When I was just starting my self-portrait, I thought about doing Buzzfeed quizzes and collecting them in some fashion because I had been struggling to think of a way to remix myself. I decided that the Buzzfeed quizzes could in no way really reflect who I was and I felt that it also made me take the project much less seriously. This relived me of the ethics and beliefs that I have already mentioned. If my self-portrait was just a joke, then I felt it would not really implicate myself. However, I ended up not going through with that idea because I realized that I did really care about my self-portrait. Obviously truthfulness and accuracy are a huge part of my remix ethics!  Therefore, I decided to go with the mosaic because it allowed me to put in a lot of different things—pictures of friends and families and places I have been.

Why Remix?

While studying copyright laws, Lawrence Lessing’s book Remix inevitably showed up. While I think his opinions on copyright are worth reading, I want to focus on something else that he talks about and which played a part in my understanding of remix. While it is not exactly my ethics of remixing, it does answer the question: why remix? What is important about it? How is it useful? I really liked Lessing’s definition and discussion of remix Remix is more than just re-writing a text. It is, “great writing without text. It is creativity supported by a new technology.” (Lessig 82). This definition surprised me. I had thought about remixes as a cover of a song, or as switching the genre in a movie trailer. What I had not considered about remix was its ability to take something from one medium (painting) and remixing it to be a song. Or, for an example from class, the remix done in honor of David Bowe. The artist took the lifetime of a person and remixed him into a montage of paintings.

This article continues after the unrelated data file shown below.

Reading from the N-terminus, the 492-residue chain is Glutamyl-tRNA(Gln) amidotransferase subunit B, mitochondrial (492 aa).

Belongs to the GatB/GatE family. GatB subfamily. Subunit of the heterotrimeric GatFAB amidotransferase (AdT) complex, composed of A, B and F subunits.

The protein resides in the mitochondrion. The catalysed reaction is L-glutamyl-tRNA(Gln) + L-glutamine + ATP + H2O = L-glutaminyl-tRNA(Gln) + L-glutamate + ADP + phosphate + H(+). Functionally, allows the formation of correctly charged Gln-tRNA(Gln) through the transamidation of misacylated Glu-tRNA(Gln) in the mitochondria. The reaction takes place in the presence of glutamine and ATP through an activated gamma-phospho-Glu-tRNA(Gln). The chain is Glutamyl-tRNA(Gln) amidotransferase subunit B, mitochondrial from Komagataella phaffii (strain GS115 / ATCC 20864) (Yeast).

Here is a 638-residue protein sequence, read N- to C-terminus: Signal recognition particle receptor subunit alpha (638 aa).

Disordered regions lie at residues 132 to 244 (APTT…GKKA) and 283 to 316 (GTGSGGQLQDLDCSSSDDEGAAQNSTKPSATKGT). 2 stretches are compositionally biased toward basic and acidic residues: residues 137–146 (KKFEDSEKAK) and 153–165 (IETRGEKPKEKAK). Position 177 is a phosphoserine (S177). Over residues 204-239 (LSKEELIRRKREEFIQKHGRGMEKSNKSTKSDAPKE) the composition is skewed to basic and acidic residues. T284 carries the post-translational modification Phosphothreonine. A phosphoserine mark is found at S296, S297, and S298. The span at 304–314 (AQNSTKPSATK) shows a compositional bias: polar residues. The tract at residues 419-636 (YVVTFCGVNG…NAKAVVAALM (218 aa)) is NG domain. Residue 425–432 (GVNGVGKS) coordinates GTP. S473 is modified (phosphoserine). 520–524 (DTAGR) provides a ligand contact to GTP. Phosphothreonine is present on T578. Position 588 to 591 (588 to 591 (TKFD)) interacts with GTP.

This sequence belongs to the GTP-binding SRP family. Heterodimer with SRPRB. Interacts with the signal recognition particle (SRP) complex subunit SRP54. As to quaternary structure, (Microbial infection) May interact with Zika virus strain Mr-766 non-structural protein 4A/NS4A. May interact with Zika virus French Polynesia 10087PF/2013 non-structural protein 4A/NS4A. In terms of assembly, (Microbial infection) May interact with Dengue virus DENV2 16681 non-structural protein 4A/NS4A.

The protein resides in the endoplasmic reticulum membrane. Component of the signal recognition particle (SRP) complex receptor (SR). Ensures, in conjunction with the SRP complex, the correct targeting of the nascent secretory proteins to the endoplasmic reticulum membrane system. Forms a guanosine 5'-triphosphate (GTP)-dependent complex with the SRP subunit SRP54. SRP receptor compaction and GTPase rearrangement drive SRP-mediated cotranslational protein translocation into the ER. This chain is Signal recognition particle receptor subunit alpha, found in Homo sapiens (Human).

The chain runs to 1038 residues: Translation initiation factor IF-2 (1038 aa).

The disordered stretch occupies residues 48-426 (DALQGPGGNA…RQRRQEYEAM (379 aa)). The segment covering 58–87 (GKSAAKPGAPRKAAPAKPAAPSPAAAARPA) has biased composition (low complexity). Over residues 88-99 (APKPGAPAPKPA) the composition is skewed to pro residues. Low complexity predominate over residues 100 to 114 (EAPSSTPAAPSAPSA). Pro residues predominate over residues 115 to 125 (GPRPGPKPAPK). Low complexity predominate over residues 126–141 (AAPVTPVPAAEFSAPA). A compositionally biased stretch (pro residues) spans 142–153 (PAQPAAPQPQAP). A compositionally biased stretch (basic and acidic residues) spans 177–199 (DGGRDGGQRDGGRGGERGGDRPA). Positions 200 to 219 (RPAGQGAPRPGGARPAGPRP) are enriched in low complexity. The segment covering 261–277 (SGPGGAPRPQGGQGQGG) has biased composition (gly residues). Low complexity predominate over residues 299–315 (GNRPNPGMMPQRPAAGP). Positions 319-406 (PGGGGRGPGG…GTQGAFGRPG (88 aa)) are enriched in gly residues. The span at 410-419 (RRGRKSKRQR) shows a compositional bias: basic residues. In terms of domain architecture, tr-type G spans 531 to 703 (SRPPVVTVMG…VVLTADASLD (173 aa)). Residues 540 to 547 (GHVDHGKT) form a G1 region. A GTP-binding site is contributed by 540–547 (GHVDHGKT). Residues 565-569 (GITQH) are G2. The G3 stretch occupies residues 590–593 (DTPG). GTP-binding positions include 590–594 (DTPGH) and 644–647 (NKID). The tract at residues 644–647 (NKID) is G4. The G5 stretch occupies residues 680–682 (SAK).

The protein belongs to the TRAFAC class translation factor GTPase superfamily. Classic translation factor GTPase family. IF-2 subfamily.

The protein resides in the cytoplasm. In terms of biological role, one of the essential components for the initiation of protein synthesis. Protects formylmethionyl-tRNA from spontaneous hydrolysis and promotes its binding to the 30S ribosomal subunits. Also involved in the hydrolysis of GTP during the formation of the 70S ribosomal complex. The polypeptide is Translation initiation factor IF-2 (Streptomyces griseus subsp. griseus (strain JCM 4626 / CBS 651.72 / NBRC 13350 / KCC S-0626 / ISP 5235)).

When Lessig says that “no artist works in a vacuum” and that is it very hard, if not impossible, for art to be original, he also says “it doesn’t mean you can’t make original content” (15). I think that Lessing believes originality to be harder, but there is a possibility for some originality. For example, I read some Charles Baudelaire poetry last semester and one of the things that he strove to do was be original.  The genre he worked with–seduction and lovers’ poetry–was not an original genre, however. So in order to make his work “original” and stand out, he said he wanted to make his work more erotic than previous works. This meant that his work was new. While the ideas he presented may not have been “original,” some of his content is arguably original. He had to make his work more graphic and descriptive than those poets before him. Even when artists attempt to be original, their works still copy and imitate previous works. In this way, every art is a remix of something.

This brings up an interesting point. If every art is a remix of something, how does that work? How can you cite something which might be accidentally remixed? In her article, Patricia Aufderheide addresses this question. “Merely incidental use,” she writes, “is available for fair use consideration” (Aufderheide 275). In contemporary culture, Beyoncé has done a bit of remixing—I am not sure whether it was intentional or unintentional—but she incorporated ideas and themes from Pipilotti Rist’s, “Ever is Over All”, into her car smashing escapade. Would Beyoncé need to cite Pipilotti? How would that work? Did Shakespeare need to cite Greek and Roman myths?

Ethics